Choices in Senior Care Blog

Dementia Series-- Frontotemporal dementia

Posted by Brook Dickerson on Jun 12, 2015 9:23:03 AM

Frontotemporal dementia (FTD) is a group of disorders caused by progressive cell degeneration in the brain's frontal lobes (the areas behind your forehead) or its temporal lobes (the regions behind your ears).

The cell damage caused by FTD leads to tissue shrinkage and reduced function in the brain's frontal and temporal lobes, which control planning and judgment; emotions, speaking and understanding speech; and certain types of movement.

FTD used to be called Pick's disease after Arnold Pick, a physician who in 1892 first described a patient with distinct symptoms affecting language. Some doctors still use the term "Pick's disease." Other terms you may see used to describe FTD include frontotemporal disorders, frontotemporal degeneration and frontal lobe disorders.

FTD was once considered rare, but it's now thought to account for up to 10 to 15 percent of all dementia cases. It's still believed to be less common than Alzheimer's disease, Vascular Dementia and Dementia with Lewy Bodies.

Experts group frontotemporal dementia into three main categories. Initially, these groups tend to cause different core symptoms based on the first parts of the brain's frontal or temporal lobes they affect. But there's increasing overlap in symptoms as these disorders progress.

Symptoms related to the three types of FTD include:

  • Behavioral variant frontotemporal dementia (bvFTD) takes its greatest toll on personality and behavior. It may begin with subtle changes that may be mistaken for depression. As bvFTD progresses people often develop disinhibition, a striking loss of restraint in personal relations and social life.
  • Primary progressive aphasia (PPA) affects language skills in early stages, but often also affects behavior as it advances. The two chief forms of PPA have somewhat different symptoms:
    • In semantic dementia, people speak easily, but their words convey less and less meaning. They tend to use broad general terms, such as "animal" when they mean "cat." Language comprehension also declines.
    • In progressive nonfluent aphasia, people lose their ability to generate words easily, and their speech becomes halting, "tongue-tied" and ungrammatical. Ability to read and write also may be impaired.
  • FTD movement disorders affect certain involuntary, automatic muscle functions. These disorders also may impair language and behavior. The two primary FTD movement disorders are:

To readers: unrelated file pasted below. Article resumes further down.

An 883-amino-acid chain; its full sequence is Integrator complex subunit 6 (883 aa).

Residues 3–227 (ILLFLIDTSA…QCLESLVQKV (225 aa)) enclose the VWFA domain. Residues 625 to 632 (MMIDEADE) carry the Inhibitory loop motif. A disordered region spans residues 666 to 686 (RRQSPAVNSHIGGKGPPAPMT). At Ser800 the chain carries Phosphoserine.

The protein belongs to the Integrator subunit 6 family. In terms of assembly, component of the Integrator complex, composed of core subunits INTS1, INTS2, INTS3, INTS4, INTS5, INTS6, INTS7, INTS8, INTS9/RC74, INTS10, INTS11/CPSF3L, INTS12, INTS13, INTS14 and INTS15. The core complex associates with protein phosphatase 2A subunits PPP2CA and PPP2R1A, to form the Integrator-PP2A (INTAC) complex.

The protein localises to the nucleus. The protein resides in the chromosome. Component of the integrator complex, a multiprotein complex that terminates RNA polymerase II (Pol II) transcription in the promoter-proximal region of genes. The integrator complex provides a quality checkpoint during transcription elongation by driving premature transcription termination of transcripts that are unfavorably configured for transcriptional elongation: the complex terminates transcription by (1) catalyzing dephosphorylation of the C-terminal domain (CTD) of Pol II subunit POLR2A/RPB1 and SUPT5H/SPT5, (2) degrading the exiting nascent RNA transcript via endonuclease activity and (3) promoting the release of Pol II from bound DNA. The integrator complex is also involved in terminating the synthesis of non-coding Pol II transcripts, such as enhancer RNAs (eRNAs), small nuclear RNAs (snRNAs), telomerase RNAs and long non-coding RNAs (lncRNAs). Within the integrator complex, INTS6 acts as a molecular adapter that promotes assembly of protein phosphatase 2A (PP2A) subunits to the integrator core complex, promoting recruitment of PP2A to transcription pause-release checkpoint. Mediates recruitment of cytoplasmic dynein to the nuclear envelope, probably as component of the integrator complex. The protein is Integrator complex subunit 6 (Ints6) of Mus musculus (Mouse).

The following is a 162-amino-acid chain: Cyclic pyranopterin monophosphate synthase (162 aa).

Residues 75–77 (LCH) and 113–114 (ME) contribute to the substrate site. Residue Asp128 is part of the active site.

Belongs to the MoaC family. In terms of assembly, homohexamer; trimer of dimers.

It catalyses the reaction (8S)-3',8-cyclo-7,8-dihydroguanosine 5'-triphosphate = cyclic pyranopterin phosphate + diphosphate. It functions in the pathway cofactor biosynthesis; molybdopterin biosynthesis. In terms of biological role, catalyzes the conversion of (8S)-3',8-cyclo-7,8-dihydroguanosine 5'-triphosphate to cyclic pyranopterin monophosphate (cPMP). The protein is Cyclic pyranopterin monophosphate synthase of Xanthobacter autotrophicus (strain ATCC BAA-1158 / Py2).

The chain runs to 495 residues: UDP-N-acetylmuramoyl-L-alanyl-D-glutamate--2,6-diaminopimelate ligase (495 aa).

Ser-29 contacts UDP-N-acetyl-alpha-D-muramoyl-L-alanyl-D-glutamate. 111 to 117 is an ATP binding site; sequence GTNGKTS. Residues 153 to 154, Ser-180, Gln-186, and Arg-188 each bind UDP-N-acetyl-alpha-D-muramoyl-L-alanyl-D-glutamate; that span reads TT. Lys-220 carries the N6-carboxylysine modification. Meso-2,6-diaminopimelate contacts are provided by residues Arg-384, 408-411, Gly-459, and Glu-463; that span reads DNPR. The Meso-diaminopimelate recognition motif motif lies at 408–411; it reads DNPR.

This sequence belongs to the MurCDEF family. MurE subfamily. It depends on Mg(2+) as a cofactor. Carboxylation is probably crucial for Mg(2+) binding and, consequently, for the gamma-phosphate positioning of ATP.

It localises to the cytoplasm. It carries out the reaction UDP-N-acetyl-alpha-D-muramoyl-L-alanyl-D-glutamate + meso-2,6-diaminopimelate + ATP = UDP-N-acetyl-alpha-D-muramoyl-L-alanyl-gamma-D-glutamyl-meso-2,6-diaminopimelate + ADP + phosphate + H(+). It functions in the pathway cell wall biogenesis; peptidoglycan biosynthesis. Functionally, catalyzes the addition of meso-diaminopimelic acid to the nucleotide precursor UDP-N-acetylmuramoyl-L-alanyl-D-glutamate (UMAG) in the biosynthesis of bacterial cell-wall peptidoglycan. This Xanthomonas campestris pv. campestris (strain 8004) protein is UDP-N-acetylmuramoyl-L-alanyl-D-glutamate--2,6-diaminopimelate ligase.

• Corticobasal degeneration (CBD), which causes shakiness, lack of coordination, and muscle rigidity and spasms.
    • Progressive supranuclear palsy (PSP), which causes walking and balance problems, frequent falls and muscle stiffness, especially in the neck and upper body. It also affects eye movements.

There is no single test (or any combination of tests) that can conclusively diagnose frontotemporal dementia. FTD is a "clinical" diagnosis representing a doctor's best professional judgment about the reason for a person's symptoms. Magnetic resonance imaging (MRI) often plays a key role in diagnosis because it can detect shrinkage in the brain's frontal and temporal lobes, which is a hallmark of FTD.

In some cases, it may be hard to distinguish FTD from Alzheimer's disease. In the future, tests to detect specific protein abnormalities linked to Alzheimer's and FTD may help clarify the diagnosis in difficult cases.

Key Differences Between FTD and Alzheimer's

  • Age at diagnosis may be an important clue. Most people with FTD are diagnosed in their 50s and early 60s. Only about 10 percent are diagnosed after age 70. Alzheimer's, on the other hand, grows more common with increasing age.
  • Memory loss tends to be a more prominent symptom in early Alzheimer's than in early FTD, although advanced FTD often causes memory loss in addition to its more characteristic effects on behavior and language.
  • Behavior changes are often the first noticeable symptoms in bvFTD, the most common form of FTD. Behavior changes are also common as Alzheimer's progresses, but they tend to occur later in the disease.
  • Problems with spatial orientation — for example, getting lost in familiar places — are more common in Alzheimer's than in FTD.
  • Problems with speech. Although people with Alzheimer's may have trouble thinking of the right word or remembering names, they tend to have less difficulty making sense when they speak, understanding the speech of others, or reading than those with FTD.
  • Hallucinations and delusions are relatively common as Alzheimer's progresses, but relatively uncommon in FTD.

Help is available

The Association for Frontotemporal Degeneration (AFTD) is a nonprofit organization that provides information, education and support to those affected by FTD and their caregivers. Call AFTD at 866.507.7222.

The Alzheimer's Association can help you learn more about Alzheimer's and other dementias, and help you find local support services. Call our 24/7 Helpline at 800.272.3900.

 

Contact an Aging Life Care Expert by visiting http://www.aginglifecare.org/

 

If you’re in the Knoxville, TN or surrounding areas, please contact us by clicking here

 

 

Tags: aging, General, senior, aging life care association, Aging Life Care Professional, brain, Dementia, dementia series, frontotemporal, frontotemporal dementia, neurology, Senior care, Support

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